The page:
By Aaron Reiss
By Angelica Leicht
By Dianna Wray
By Aaron Reiss
By Camilo Smith
By Craig Malisow
By Jeff Balke
By Angelica Leicht
One night in 1987, Lois Rische's husband, Allen, the retired CIA field chief for Texas and New Mexico, was stepping into their car when he decided he had to return to the house. He was only gone for a few minutes. Lois thought nothing of it -- until later that evening, when they returned from the show they'd attended and she found that every shoe she owned had been piled in a mountain on her bedroom floor.
Someone had also been into Lois' closet and twisted her clothes into a snarled wilderness; drifts of scouring powder coated the bathtubs. Under Lois' bedclothes, and onto her pillow, someone had shaken a thick layer of dirt and black dog hair. Crowning the toilet seat was a tall, elaborate tower made of art books, picture frames, a Kleenex box and a large flask of bleach.
Someone else might have thought they'd been vandalized, but Lois Rische recognized the author of this chaos: it was her husband. And someone else might have flinched at the apparent evidence of Allen's hostility, which would, in fact, escalate later to include pesticides, booby traps and Indonesian head hunting knives. But Lois Rische saw it differently. She greeted her husband's handiwork with a sort of stunned awe. "It was difficult to believe," she points out gamely, "that in such a short period of time, he was able to accomplish so much." To Lois, the chaos in her bedroom -- and even the real danger to her that eventually followed -- were simply the tragicomic last act in a great love story. It's a story, Lois likes to say, of commitment.
Just before Montrose's Helena Street fades into the empty lots and wooden buildings that edge downtown Houston, Lois' Greek Revival house rises, proud and lonesome. Inside, Lois, an auburn-haired woman in her mid-sixties, tends an odd wonderland of apricot, peacock green and Venetian red rooms, all teeming with antiques and chinoiserie. Crammed though it is, the Helena Street house sidesteps claustrophobia. Its ceilings are too high, its cool air too bracing. Instead, the place exudes a mix of age and live sensuality.
This parlor is where Lois jotted her diaries during the seven years in which her ex-CIA husband transformed under Alzheimer's disease. Even at the time, Lois says, she couldn't help but laugh at much of what happened -- although the man she loved was vanishing before her eyes. Now she's taken the diaries and made a book of them, The Mariachis Are Gone, that she's determined to see in print. This April, in New York for her daughter's wedding, Lois heeded a friend's counsel about the best way to get her book noticed: she rang up Tina Brown, editor of the New Yorker. "My message was, I didn't care to leave a message. I wanted to talk to Tina Brown personally," Lois says, either oblivious to or uncaring about how rare it is for an unknown writer to demand an audience with the venerable magazine's editor. As New Yorker staffers confusedly tossed her call back and forth to each other, Lois patiently and repeatedly insisted that she was in town from Houston, Texas, and that no one but Tina Brown would do on the other end. Finally, in exasperation, someone forwarded the call to Brown.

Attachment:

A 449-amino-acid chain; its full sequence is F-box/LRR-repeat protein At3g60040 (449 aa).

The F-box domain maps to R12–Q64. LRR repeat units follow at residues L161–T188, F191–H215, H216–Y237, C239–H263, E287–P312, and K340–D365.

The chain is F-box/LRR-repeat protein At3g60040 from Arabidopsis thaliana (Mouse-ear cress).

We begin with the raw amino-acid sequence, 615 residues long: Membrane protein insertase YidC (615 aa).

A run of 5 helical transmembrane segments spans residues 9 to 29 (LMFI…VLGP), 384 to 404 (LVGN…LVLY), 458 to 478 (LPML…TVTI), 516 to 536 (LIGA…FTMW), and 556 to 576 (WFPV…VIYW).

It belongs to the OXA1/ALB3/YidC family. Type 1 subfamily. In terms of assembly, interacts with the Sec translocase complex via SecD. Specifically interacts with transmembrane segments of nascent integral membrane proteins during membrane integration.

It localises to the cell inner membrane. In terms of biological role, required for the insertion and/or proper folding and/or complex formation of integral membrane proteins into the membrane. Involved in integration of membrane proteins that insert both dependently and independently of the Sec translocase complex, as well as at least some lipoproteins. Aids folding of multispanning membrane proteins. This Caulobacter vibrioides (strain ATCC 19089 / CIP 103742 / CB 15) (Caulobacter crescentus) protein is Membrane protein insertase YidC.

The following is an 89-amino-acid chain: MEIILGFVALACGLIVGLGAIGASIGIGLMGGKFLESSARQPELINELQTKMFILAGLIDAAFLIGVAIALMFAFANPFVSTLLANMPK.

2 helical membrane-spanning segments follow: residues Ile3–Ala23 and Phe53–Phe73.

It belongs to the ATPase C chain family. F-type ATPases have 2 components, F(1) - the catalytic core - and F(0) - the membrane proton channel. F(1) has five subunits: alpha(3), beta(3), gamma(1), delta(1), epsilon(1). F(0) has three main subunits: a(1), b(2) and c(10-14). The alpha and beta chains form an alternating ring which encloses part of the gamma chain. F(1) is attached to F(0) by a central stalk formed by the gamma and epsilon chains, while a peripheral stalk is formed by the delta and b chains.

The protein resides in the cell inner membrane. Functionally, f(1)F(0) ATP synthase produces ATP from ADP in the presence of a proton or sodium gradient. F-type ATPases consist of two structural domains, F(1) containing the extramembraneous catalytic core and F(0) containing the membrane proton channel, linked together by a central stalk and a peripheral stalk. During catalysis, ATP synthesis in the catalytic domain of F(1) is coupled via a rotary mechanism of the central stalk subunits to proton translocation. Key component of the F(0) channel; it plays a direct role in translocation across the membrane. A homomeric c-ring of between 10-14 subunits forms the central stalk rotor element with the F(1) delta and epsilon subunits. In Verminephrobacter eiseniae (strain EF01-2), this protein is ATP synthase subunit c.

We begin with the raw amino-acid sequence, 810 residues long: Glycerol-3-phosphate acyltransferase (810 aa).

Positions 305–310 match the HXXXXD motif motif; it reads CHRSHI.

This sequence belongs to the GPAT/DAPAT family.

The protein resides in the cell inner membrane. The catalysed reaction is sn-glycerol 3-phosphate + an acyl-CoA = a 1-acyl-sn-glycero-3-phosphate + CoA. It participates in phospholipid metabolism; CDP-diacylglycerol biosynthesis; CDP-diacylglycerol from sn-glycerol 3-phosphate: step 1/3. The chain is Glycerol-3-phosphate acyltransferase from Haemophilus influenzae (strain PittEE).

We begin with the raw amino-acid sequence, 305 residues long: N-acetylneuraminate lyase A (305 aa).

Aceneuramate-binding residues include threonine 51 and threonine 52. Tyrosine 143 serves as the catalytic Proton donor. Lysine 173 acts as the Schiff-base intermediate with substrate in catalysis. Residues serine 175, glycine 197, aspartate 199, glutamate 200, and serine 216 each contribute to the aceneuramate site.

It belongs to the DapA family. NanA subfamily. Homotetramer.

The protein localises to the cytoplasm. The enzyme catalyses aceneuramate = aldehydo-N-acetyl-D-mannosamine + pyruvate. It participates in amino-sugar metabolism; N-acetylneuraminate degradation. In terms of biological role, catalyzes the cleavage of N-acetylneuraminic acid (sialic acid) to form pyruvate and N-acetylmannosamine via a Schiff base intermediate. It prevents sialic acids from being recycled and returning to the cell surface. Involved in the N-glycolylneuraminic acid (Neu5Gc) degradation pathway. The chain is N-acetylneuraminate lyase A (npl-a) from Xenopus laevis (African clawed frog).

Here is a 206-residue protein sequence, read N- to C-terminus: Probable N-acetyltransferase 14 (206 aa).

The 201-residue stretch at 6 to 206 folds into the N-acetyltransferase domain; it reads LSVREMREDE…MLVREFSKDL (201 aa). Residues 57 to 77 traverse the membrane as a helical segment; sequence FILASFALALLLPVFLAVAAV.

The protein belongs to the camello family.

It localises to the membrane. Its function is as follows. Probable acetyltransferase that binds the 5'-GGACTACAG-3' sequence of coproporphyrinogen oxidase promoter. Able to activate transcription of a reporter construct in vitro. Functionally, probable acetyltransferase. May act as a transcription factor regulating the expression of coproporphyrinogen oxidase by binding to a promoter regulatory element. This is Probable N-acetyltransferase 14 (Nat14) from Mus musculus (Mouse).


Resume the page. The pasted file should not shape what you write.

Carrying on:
Lois, who to this day retains the floating voice and flirtatious glance of a confirmed Southern belle, politely explained to Brown that she had a book she thought would be fine for excerpting -- a book about love, Alzheimer's and one of the founding members of the CIA. Brown suggested Lois bring the book by her offices.
Lois delivered the package at once, but hasn't heard back yet. Although no one else has bitten either, she's not given up on publication. After all, Lois reasons, The Bridges of Madison County was a success, and it was mere fiction. Her story, on the other hand -- part romance, part black comedy, part high gothic -- is true. That's fortunate. Because otherwise, it might hardly seem believable.
By the time things started getting strange on Helena Street, Lois and Allen had been in love for seven years. In 1976, when they first met at the eye clinic where Lois worked, she was a widow in her mid-forties. Her first husband, with whom she'd moved to Houston in 1956, had died in 1962, leaving her with three school-age children. Lois, who had been raised in a middle-class family in Maryland and took pride in her independence, studied orthoptics at Baylor and began supporting her family.
Allen Rische, the tall, ruddy-faced man who walked into her office for an eye test, impressed her at once. In the first pages of her Mariachis, sketched out in brief paragraphs and snappy, lunch-date narration, Lois describes how quickly the two fell in love. Despite his Sears Roebuck suit with the too-short pants, the gray-haired, cowboy-booted stranger cut a smart figure. Halfway through the exam, he asked Lois to lunch. On the sea wall near Gaido's restaurant, the lively chemistry that would define their future romance took hold. Within a month, Allen and Lois were inseparable; three years later, they were married.